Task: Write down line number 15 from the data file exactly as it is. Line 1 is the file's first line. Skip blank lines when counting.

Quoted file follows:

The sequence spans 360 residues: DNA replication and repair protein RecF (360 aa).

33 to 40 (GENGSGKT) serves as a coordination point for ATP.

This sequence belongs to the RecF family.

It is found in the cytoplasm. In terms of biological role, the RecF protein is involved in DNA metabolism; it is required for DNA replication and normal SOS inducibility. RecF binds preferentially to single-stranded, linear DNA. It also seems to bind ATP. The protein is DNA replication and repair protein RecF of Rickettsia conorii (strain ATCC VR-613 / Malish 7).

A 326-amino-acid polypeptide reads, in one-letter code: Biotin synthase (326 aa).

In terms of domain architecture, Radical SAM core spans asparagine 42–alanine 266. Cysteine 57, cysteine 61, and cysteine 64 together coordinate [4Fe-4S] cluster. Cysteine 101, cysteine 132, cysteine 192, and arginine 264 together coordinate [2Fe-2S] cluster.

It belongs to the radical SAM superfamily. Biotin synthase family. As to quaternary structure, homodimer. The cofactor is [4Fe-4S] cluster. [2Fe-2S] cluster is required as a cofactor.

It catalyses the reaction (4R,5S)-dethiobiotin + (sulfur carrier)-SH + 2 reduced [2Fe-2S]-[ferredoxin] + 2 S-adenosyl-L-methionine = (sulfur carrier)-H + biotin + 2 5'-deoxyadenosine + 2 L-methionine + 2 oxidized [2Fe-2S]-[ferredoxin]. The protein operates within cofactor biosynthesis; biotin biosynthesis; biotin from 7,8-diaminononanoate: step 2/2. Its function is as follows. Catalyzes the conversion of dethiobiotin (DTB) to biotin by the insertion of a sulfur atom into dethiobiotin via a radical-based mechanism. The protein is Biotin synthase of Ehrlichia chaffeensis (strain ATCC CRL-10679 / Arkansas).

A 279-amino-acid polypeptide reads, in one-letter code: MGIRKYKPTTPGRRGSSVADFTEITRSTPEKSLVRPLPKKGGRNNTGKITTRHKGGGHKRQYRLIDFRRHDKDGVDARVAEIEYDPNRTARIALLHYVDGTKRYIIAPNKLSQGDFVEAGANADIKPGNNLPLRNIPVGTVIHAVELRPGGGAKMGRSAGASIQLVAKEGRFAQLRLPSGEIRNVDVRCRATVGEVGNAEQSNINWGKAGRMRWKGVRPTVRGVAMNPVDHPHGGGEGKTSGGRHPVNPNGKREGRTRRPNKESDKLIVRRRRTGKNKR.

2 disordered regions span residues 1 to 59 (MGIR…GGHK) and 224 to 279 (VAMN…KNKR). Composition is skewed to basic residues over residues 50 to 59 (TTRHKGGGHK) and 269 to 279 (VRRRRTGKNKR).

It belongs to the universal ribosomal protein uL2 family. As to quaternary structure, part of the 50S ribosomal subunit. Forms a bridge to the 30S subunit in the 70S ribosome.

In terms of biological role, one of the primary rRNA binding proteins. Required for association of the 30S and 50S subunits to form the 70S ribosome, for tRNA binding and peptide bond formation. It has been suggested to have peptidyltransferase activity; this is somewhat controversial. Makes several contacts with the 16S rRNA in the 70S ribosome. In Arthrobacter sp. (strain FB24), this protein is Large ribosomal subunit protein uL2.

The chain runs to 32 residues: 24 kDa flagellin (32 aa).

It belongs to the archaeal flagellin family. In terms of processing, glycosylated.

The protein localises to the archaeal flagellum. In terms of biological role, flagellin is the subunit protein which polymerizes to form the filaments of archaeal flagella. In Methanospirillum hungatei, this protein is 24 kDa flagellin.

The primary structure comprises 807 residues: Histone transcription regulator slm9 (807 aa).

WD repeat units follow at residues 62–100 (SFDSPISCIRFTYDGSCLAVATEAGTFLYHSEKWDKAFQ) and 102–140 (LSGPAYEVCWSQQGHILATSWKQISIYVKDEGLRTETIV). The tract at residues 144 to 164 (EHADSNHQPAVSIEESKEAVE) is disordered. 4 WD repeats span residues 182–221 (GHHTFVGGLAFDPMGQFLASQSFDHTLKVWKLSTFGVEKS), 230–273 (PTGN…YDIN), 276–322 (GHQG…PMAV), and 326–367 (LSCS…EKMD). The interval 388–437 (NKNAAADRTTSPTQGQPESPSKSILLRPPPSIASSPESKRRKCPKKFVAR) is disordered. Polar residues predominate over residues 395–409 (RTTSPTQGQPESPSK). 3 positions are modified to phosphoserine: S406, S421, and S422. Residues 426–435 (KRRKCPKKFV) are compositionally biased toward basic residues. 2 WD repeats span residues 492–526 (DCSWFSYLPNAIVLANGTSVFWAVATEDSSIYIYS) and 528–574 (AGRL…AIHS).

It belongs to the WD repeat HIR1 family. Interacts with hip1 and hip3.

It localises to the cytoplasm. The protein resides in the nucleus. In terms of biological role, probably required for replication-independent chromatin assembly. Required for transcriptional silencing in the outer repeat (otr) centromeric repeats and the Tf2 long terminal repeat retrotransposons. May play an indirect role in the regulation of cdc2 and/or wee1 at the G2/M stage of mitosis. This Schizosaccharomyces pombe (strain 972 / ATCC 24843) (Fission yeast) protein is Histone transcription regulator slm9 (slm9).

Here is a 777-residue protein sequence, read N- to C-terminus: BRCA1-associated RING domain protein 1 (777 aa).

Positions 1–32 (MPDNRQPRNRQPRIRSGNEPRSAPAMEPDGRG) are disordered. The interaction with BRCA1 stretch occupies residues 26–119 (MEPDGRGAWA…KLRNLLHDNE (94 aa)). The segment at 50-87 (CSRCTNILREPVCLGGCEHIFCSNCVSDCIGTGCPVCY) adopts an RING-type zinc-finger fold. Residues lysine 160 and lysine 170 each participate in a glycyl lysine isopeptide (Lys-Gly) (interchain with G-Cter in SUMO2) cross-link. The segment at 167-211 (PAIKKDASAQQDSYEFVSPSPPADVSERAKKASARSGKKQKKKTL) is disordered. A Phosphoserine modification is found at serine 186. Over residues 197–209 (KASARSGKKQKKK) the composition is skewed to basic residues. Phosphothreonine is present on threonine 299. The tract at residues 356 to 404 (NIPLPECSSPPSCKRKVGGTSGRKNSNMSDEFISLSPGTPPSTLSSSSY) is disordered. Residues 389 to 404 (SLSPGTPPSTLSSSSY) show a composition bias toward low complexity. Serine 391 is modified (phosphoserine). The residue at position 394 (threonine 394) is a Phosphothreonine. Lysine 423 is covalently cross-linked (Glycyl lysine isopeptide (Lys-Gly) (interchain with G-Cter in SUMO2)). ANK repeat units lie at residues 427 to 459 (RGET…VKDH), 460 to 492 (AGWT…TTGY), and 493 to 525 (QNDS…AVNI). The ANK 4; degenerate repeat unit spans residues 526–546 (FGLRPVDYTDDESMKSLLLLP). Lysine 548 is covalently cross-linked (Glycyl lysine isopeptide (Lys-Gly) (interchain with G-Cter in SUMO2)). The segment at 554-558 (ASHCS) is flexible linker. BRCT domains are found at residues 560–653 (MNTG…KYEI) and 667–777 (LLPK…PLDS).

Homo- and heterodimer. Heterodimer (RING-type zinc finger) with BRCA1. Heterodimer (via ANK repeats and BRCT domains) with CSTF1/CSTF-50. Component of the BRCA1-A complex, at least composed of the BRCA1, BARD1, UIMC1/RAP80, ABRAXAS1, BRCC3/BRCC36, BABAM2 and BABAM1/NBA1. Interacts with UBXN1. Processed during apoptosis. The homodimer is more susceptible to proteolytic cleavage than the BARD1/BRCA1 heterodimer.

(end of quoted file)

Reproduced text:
The protein localises to the archaeal flagellum. In terms of biological role, flagellin is the subunit protein which polymerizes to form the filaments of archaeal flagella. In Methanospirillum hungatei, this protein is 24 kDa flagellin.